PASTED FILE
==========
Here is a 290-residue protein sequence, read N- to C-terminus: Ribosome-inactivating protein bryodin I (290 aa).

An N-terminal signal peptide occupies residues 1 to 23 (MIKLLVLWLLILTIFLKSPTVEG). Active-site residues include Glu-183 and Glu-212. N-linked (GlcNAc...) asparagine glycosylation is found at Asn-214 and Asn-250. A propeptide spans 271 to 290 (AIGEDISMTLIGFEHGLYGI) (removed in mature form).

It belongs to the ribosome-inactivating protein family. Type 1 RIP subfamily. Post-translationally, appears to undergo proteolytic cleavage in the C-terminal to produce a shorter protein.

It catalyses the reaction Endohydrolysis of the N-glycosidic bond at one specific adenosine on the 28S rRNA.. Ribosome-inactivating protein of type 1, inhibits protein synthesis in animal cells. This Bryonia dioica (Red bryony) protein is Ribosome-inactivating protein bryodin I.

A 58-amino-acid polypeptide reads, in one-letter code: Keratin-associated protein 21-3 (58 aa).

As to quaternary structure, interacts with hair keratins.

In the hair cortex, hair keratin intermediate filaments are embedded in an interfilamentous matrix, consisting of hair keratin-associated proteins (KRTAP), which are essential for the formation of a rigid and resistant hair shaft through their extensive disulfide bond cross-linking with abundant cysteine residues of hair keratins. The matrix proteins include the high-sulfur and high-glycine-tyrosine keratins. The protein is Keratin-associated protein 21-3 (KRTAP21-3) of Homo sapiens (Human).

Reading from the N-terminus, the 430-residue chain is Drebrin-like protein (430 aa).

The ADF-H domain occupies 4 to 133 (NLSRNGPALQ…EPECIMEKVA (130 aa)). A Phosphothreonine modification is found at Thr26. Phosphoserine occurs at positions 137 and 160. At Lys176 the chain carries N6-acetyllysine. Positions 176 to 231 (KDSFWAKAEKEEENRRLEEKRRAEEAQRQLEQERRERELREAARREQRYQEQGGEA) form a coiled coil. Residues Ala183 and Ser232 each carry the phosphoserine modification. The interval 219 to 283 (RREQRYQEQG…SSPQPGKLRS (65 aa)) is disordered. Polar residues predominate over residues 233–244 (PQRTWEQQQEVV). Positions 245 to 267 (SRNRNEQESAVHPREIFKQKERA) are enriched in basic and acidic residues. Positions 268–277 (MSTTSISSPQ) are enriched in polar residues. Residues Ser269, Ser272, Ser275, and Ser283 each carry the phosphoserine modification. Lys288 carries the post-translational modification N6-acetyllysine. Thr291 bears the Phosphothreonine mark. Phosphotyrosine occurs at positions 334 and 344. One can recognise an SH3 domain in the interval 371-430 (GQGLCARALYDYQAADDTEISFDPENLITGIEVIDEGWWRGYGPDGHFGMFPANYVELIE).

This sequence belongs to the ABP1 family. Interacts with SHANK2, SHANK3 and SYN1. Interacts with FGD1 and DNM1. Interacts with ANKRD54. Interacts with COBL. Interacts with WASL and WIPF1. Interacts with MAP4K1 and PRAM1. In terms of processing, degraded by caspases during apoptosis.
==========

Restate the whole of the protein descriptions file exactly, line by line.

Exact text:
Here is a 290-residue protein sequence, read N- to C-terminus: Ribosome-inactivating protein bryodin I (290 aa).

An N-terminal signal peptide occupies residues 1 to 23 (MIKLLVLWLLILTIFLKSPTVEG). Active-site residues include Glu-183 and Glu-212. N-linked (GlcNAc...) asparagine glycosylation is found at Asn-214 and Asn-250. A propeptide spans 271 to 290 (AIGEDISMTLIGFEHGLYGI) (removed in mature form).

It belongs to the ribosome-inactivating protein family. Type 1 RIP subfamily. Post-translationally, appears to undergo proteolytic cleavage in the C-terminal to produce a shorter protein.

It catalyses the reaction Endohydrolysis of the N-glycosidic bond at one specific adenosine on the 28S rRNA.. Ribosome-inactivating protein of type 1, inhibits protein synthesis in animal cells. This Bryonia dioica (Red bryony) protein is Ribosome-inactivating protein bryodin I.

A 58-amino-acid polypeptide reads, in one-letter code: Keratin-associated protein 21-3 (58 aa).

As to quaternary structure, interacts with hair keratins.

In the hair cortex, hair keratin intermediate filaments are embedded in an interfilamentous matrix, consisting of hair keratin-associated proteins (KRTAP), which are essential for the formation of a rigid and resistant hair shaft through their extensive disulfide bond cross-linking with abundant cysteine residues of hair keratins. The matrix proteins include the high-sulfur and high-glycine-tyrosine keratins. The protein is Keratin-associated protein 21-3 (KRTAP21-3) of Homo sapiens (Human).

Reading from the N-terminus, the 430-residue chain is Drebrin-like protein (430 aa).

The ADF-H domain occupies 4 to 133 (NLSRNGPALQ…EPECIMEKVA (130 aa)). A Phosphothreonine modification is found at Thr26. Phosphoserine occurs at positions 137 and 160. At Lys176 the chain carries N6-acetyllysine. Positions 176 to 231 (KDSFWAKAEKEEENRRLEEKRRAEEAQRQLEQERRERELREAARREQRYQEQGGEA) form a coiled coil. Residues Ala183 and Ser232 each carry the phosphoserine modification. The interval 219 to 283 (RREQRYQEQG…SSPQPGKLRS (65 aa)) is disordered. Polar residues predominate over residues 233–244 (PQRTWEQQQEVV). Positions 245 to 267 (SRNRNEQESAVHPREIFKQKERA) are enriched in basic and acidic residues. Positions 268–277 (MSTTSISSPQ) are enriched in polar residues. Residues Ser269, Ser272, Ser275, and Ser283 each carry the phosphoserine modification. Lys288 carries the post-translational modification N6-acetyllysine. Thr291 bears the Phosphothreonine mark. Phosphotyrosine occurs at positions 334 and 344. One can recognise an SH3 domain in the interval 371-430 (GQGLCARALYDYQAADDTEISFDPENLITGIEVIDEGWWRGYGPDGHFGMFPANYVELIE).

This sequence belongs to the ABP1 family. Interacts with SHANK2, SHANK3 and SYN1. Interacts with FGD1 and DNM1. Interacts with ANKRD54. Interacts with COBL. Interacts with WASL and WIPF1. Interacts with MAP4K1 and PRAM1. In terms of processing, degraded by caspases during apoptosis.